David Jeremiah - Salvation's Golden Chain
Years ago, a preacher by the name of Harry Ironside who was a famous preacher in Chicago told a story about an older Christian who was asked to give his testimony. Now, this man got up and here's what he said. He told how God had sought him out, found him, how he had loved him, how he had called him and saved him and delivered him and cleansed him and healed him. It was a great witness to the grace of God. But after the meeting, a rather legalistic brother took him aside and criticized his testimony, as we are sometimes prone to do. And this is what he said, he said, "I appreciate all you said about what God did for you, but you didn't say anything about what you did for God. You didn't say anything at all about your part, I mean salvation's really part us and part God, and you should've mentioned something about your part". "Oh," said the older Christian, "I apologize for that. I really should've said something about my part, my part was running away, and his part was running after me until he caught me".
And you know that's a simple little silly story, but it's true, isn't it? In this lesson we embark upon, here in Romans chapter 8, verses 29 and 30, is one of the most perilous journeys in the Book of Romans. These two verses of Scripture contain, in a few words, a doctrine that has become the watershed between two major divisions of the church. And because of this, many pastors won't preach on this. They're like the story of the Good Samaritan. They come to this passage, and they pass by on the other side. The result of that is many pastors who don't preach it, and then the people in the church have never heard anything about it, so they get out into the mainstream, and someone starts to talk to them about it, and they don't know for sure what it is, and they don't know for sure what the Bible says about it.
So, the question is, should you preach on controversial passages? Should you address difficult and deep subjects? I always answer these questions with this little exchange, people ask me, "So, why are you preaching on this pastor"? "Well," I say, "I'm preaching on this 'cause it's next, that's why I preach on it". If I only preach those doctrines which are easy and which cause no difference of opinion, I can't be a faithful expositor of the Word of God, I don't get to pick and choose what the Bible says and what I preach.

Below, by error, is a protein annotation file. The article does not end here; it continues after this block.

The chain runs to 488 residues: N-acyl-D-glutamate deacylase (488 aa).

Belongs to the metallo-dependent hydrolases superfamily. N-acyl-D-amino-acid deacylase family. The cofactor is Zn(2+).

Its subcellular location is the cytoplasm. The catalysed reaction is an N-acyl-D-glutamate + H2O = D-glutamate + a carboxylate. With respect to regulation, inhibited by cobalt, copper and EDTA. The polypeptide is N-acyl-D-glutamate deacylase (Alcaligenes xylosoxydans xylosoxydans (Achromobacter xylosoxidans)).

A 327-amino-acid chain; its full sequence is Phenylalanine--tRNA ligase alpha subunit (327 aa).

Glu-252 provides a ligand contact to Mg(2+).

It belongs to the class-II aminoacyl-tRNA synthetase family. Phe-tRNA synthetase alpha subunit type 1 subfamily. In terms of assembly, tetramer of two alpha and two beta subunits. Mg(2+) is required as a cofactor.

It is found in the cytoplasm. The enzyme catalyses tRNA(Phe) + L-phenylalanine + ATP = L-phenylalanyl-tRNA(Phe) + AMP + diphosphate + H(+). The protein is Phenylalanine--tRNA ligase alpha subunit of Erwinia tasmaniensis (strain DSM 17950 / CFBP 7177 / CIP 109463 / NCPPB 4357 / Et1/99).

I remember, and you'll have to forgive me for referencing Charles Spurgeon during this series, because he was quite an expositor, and he preached on Romans 8 a lot, and he had a lot to say about it. He can say it better than I can, so I just tell you what he said. Once said that he was getting ready to preach on election, which is the subject of Romans 8, and he said, "Whenever I announce a text like this, some will be ready to say, 'Why do you preach on so profound a doctrine as election?' And I answer, because it's in the Word of God, and whatever's in the Word of God is to be preached," amen? Pretty soft, but I'll take it.
"But," says the objector, "some truths should be kept back from the people lest they make a mistake". And Spurgeon said, "That's Popish doctrine. It was upon that very theory that priests kept back the Bible from the people, and they didn't give it to them lest they should misuse it". And the objector says, "Well, are not some doctrines dangerous"? Spurgeon said, "Not if they are true and rightly handled. Truth is never dangerous, it's error that's dangerous". "Well," says the objector, "do not some men abuse the doctrines of grace"? Spurgeon said, "I grant you that they do, but if we destroy everything that men abuse, we've got nothing left. And besides all this, remember," he said, "that men do read the Scriptures, and they think about these doctrines, and therefore they might make mistakes about them, so who shall set them right if we who preach the Word hold our tongues about the matter"?